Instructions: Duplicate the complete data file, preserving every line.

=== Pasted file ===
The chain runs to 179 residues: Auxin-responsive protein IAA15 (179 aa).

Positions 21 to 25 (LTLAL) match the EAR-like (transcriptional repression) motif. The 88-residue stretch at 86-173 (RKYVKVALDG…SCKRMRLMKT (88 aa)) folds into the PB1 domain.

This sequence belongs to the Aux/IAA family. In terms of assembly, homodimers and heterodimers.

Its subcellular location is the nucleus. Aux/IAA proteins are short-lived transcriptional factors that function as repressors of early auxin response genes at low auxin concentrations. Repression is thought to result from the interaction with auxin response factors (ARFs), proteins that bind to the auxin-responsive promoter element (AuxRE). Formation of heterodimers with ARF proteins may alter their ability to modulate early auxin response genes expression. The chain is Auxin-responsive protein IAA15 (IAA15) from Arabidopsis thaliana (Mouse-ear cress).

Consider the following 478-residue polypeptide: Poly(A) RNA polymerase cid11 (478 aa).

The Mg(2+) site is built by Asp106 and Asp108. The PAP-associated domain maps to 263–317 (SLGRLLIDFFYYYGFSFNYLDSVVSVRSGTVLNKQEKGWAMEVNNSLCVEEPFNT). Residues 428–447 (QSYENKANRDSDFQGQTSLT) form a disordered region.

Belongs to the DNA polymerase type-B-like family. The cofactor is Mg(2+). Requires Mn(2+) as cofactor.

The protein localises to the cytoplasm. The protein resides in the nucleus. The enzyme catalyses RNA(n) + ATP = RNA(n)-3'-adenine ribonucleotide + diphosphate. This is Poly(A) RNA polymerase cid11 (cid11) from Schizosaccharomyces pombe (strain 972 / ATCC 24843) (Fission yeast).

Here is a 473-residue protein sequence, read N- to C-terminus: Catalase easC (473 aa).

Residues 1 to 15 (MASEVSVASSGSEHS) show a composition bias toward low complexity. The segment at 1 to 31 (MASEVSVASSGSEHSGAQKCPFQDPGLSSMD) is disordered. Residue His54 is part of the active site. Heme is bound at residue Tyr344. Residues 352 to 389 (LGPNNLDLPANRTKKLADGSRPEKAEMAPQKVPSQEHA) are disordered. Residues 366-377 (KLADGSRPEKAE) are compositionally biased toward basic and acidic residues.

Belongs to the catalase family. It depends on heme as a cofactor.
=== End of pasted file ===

The chain runs to 179 residues: Auxin-responsive protein IAA15 (179 aa).

Positions 21 to 25 (LTLAL) match the EAR-like (transcriptional repression) motif. The 88-residue stretch at 86-173 (RKYVKVALDG…SCKRMRLMKT (88 aa)) folds into the PB1 domain.

This sequence belongs to the Aux/IAA family. In terms of assembly, homodimers and heterodimers.

Its subcellular location is the nucleus. Aux/IAA proteins are short-lived transcriptional factors that function as repressors of early auxin response genes at low auxin concentrations. Repression is thought to result from the interaction with auxin response factors (ARFs), proteins that bind to the auxin-responsive promoter element (AuxRE). Formation of heterodimers with ARF proteins may alter their ability to modulate early auxin response genes expression. The chain is Auxin-responsive protein IAA15 (IAA15) from Arabidopsis thaliana (Mouse-ear cress).

Consider the following 478-residue polypeptide: Poly(A) RNA polymerase cid11 (478 aa).

The Mg(2+) site is built by Asp106 and Asp108. The PAP-associated domain maps to 263–317 (SLGRLLIDFFYYYGFSFNYLDSVVSVRSGTVLNKQEKGWAMEVNNSLCVEEPFNT). Residues 428–447 (QSYENKANRDSDFQGQTSLT) form a disordered region.

Belongs to the DNA polymerase type-B-like family. The cofactor is Mg(2+). Requires Mn(2+) as cofactor.

The protein localises to the cytoplasm. The protein resides in the nucleus. The enzyme catalyses RNA(n) + ATP = RNA(n)-3'-adenine ribonucleotide + diphosphate. This is Poly(A) RNA polymerase cid11 (cid11) from Schizosaccharomyces pombe (strain 972 / ATCC 24843) (Fission yeast).

Here is a 473-residue protein sequence, read N- to C-terminus: Catalase easC (473 aa).

Residues 1 to 15 (MASEVSVASSGSEHS) show a composition bias toward low complexity. The segment at 1 to 31 (MASEVSVASSGSEHSGAQKCPFQDPGLSSMD) is disordered. Residue His54 is part of the active site. Heme is bound at residue Tyr344. Residues 352 to 389 (LGPNNLDLPANRTKKLADGSRPEKAEMAPQKVPSQEHA) are disordered. Residues 366-377 (KLADGSRPEKAE) are compositionally biased toward basic and acidic residues.

Belongs to the catalase family. It depends on heme as a cofactor.